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Old 19th November 2007
Peter Wells, SVP Operations, Customer Advocate - Tunecore
I have to start by saying I'm not a lawyer. I don't even own a suit. But here are some facts:

1) Napster (the Napster of old, the file-sharing hub) was ruled illegal in America and shut down; it has to settle and pay damages. Even now it's not illegal in the U.S. to download music, but it is illegal to distribute it without the proper permissions.

2) As a general rule, the courts try to move slowly in regards to rulings around situations created by new tech--they want to be careful not to stifle something,
so they move very slowly.

3) The location of the company dictates what countries laws apply. In law, territory and juristiction is everything. Kazaa was based in Australia, so Austrlian law applied. I'm an American who's not a lawyer, I'm even less of an Australian lawyer! But there are still examples: one extreme, the Russian-based company selling music for a couple of pennies, within Russian copyright law but accesible in the U.S. and all over the world via the Internet. It took the US threatening with the World Trade organization to get Russia to act on it, finally! And hey, Kazaa was ruled illegal by an Australian court, finally.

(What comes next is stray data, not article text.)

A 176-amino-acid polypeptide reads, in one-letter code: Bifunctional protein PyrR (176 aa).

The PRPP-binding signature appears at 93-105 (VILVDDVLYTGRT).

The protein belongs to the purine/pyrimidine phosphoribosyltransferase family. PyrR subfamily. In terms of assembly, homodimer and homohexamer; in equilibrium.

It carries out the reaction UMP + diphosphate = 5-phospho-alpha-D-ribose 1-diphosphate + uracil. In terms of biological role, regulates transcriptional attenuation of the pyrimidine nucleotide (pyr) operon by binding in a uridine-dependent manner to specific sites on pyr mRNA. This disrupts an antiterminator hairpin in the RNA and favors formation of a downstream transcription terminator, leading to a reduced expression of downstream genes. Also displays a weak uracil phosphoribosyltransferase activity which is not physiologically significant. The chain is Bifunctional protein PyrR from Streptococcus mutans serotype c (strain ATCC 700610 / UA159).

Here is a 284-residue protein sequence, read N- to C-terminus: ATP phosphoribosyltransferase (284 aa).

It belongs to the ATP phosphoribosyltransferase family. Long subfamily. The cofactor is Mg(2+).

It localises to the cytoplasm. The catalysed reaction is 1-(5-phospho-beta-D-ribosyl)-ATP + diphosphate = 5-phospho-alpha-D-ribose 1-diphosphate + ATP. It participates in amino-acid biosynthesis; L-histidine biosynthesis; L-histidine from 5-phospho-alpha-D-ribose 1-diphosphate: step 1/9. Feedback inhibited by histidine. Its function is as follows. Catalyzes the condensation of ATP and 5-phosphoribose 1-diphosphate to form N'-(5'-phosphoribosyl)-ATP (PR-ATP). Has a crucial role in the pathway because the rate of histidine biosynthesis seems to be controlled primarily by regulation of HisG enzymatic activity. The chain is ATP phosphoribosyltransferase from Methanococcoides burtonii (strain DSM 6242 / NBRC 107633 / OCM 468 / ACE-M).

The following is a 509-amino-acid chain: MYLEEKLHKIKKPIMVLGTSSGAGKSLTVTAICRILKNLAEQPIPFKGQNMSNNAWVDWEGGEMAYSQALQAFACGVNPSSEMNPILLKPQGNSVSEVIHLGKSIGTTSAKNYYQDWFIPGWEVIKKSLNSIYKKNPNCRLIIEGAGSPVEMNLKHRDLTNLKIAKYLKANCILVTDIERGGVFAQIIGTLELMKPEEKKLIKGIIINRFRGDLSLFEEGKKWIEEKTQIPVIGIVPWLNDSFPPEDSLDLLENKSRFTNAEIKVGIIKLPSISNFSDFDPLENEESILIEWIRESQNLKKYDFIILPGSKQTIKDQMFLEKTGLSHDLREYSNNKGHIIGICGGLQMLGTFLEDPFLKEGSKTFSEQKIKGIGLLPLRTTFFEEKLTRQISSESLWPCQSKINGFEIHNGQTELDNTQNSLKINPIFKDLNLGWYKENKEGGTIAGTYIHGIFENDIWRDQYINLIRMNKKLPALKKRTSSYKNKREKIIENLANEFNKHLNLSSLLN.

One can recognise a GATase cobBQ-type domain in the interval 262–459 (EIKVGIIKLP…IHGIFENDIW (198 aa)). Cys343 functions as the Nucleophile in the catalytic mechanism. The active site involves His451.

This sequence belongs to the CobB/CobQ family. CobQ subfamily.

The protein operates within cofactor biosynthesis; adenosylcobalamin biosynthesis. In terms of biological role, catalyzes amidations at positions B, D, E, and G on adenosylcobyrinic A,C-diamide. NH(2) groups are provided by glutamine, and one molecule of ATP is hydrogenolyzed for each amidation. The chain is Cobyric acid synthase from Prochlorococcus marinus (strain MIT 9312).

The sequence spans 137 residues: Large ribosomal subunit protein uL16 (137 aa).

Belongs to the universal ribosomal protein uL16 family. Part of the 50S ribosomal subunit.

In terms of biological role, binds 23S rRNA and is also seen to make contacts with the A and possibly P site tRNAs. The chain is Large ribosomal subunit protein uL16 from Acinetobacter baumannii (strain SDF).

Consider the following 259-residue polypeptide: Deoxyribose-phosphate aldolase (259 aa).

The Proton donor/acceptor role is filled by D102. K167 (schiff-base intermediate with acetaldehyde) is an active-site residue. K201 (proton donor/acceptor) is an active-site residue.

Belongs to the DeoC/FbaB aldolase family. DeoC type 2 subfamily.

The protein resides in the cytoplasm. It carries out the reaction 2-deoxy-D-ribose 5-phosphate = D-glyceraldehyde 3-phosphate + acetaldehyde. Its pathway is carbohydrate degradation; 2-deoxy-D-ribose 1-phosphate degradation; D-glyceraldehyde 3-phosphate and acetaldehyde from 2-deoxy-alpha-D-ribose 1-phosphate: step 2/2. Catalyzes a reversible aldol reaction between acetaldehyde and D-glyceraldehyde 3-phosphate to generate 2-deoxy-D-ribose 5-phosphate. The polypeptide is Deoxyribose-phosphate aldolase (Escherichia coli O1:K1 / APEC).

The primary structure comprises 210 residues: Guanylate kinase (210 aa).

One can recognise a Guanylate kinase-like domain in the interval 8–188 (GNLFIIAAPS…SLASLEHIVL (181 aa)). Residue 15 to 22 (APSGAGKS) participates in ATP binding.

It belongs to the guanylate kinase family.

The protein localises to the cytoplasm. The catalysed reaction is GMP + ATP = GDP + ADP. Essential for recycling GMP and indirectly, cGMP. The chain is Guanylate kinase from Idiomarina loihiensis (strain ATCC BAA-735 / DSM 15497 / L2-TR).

5) Lime Wire was also ruled illegal. Lime Wire is launching a legitimate service that sells music and has a subscription-based model (seems to be all the rage).

6) Courts need to be able to enforce their rulings, and for so many of these sites, what these sites do, specifically, is not illegal: they allow people to pass informatoin to each other, and that information (who has what song, etc.) isn't itself illegal. Splitting hairs? Maybe, but it's the law. If I personally allow copyrighted material to be traded to someone else, who should be liable? Tech like bittorrent confuses things even more, as it takes one copyright-protected piece of work and splits it into tens of thousands little pieces distributed onto thousands of computers around the world, without a central server of any sort

Given all this, I can see why the courts are loath to move fast. And until they do, the grey areas are wide indeed.

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